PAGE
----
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Apple CEO Tim Cook discusses decision to come out in new interview

Cook says he has no regrets, "not at all."

Apple CEO Tim Cook

Apple CEO Tim Cook says he's never regretted coming out as gay.

Sarah Tew/CNET

Apple CEO knew he was going to come out as gay -- even had the words ready to publish -- a year before he actually made his public announcement. He tells People magazine five years after the announcement that the delay wasn't due to second thoughts; he just wanted to pick the right time so it wasn't a distraction for Apple.

"I have not regretted it for one minute. Not at all," Cook said in a rare interview with PeopleEnEspanol that has been translated into English.

Five years ago this week, Cook publicly acknowledged his sexual orientation for the first time in an 800-word essay posted on Bloomberg Businessweek. He said at the time that he wanted to use his position as the leader of one of the world's most valuable companies to spotlight the discrimination minorities face.

Cook -- a famously private person -- told People that his decision to come out as gay was motivated by a desire to help younger people who sent him notes about their struggles with their own sexual orientation. Many were dealing with depression, suicidal thoughts and parental banishment, he said.

"Obviously I couldn't talk to each one individually that reached out, but you always know if you have people reaching out to you that there's many more that don't, that are just out there wondering whether they have a future or not, wondering whether life gets better … From there I really decided," he said.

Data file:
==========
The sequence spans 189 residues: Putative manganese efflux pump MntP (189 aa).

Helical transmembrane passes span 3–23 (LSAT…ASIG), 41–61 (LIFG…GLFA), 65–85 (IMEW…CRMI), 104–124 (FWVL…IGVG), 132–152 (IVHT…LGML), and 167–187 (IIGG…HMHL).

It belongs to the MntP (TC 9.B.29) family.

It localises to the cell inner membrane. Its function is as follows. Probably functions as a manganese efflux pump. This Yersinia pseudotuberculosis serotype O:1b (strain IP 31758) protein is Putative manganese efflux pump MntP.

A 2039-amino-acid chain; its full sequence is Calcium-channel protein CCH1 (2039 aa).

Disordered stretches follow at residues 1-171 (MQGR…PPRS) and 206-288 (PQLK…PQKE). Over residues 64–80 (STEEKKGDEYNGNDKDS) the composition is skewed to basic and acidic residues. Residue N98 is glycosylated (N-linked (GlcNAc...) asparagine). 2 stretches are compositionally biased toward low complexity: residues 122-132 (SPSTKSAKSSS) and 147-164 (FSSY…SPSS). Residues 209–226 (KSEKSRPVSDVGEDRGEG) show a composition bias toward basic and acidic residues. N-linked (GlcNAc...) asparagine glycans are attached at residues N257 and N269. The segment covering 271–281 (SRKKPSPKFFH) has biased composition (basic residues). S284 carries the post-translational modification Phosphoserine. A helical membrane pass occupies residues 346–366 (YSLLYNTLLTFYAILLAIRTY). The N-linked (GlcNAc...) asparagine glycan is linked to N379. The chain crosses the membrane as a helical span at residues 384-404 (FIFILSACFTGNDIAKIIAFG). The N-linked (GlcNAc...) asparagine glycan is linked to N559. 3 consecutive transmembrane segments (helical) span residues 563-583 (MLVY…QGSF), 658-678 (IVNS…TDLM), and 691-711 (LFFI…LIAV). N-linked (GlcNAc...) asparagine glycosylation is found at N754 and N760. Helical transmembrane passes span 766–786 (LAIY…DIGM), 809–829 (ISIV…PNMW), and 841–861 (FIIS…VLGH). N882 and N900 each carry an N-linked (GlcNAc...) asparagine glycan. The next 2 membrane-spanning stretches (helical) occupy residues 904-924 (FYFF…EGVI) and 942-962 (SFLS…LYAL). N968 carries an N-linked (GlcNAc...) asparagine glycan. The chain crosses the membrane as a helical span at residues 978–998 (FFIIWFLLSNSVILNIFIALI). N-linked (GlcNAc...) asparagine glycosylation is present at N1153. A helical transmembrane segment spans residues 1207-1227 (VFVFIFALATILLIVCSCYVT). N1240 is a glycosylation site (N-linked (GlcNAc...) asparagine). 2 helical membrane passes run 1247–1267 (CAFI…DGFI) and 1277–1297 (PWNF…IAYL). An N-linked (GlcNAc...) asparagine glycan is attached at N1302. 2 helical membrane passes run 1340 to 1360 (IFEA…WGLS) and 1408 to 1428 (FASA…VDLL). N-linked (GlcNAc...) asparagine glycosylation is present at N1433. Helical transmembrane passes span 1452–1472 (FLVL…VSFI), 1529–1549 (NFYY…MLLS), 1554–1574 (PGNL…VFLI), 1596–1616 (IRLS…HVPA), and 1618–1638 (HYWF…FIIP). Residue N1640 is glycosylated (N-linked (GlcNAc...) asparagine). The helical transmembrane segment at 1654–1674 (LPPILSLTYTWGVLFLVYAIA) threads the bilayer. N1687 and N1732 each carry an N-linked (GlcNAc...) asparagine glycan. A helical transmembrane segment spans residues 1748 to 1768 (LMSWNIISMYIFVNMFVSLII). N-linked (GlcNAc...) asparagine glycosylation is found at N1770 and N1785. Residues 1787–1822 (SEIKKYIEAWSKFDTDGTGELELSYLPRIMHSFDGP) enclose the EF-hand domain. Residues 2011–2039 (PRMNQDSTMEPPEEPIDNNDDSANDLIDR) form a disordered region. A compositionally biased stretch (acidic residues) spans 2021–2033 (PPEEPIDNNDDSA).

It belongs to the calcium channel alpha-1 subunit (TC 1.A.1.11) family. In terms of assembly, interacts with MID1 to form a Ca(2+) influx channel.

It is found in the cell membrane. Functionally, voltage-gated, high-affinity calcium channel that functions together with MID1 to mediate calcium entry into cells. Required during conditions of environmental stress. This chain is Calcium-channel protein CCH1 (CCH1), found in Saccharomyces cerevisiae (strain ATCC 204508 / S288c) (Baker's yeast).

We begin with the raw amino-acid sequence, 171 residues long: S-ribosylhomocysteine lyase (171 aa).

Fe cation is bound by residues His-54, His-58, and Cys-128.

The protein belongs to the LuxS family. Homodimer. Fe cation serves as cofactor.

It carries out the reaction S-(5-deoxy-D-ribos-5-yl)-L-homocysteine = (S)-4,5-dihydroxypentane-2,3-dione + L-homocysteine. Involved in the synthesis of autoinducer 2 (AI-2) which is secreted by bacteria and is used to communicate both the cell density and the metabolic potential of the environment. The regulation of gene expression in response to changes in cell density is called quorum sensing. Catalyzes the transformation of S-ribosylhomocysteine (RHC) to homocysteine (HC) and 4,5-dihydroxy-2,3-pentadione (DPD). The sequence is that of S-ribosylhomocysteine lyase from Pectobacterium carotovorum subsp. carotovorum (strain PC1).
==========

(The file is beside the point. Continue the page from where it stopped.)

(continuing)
"There's been a lot of people that came before me that made it possible for me to sit here today, and I needed to do something to help those people that were in a younger generation."

Cook says that kids who want to be out should know that life gets better and they can have a life filled with joy.

"Gay is not a limitation. It's a characteristic that I hope they view, like I do, that it's God's greatest gift," Cook said. "That's what I hope: to get that message out there to all the young kids struggling with their identity who aren't certain that they're resilient enough or good enough, or [they] are made to feel inferior in some way, or worse, are ostracized or whatever. Life doesn't need to be like this."

Cook also explained his decision to file a friend of the court brief with the Supreme Court in support of the Obama-era Deferred Action for Childhood Arrivals policy, which gives temporary protection from deportation to immigrants living illegally in the US who were brought to the states as children.

"These are people. These are people with real stories behind them. And they're every bit as American as I am," he said. "They're American in every respect except they don't have the paper. So let's give them the paper and do the right thing."

Since coming out, Cook has often spoken out against anti-LGBT legislation, and his name was featured on Alabama's anti-discrimination bill. In 2018, Cook was the recipient of the Anti-Defamation League's first Courage Against Hate award, which recognizes individuals who champion unity, diversity and social progress.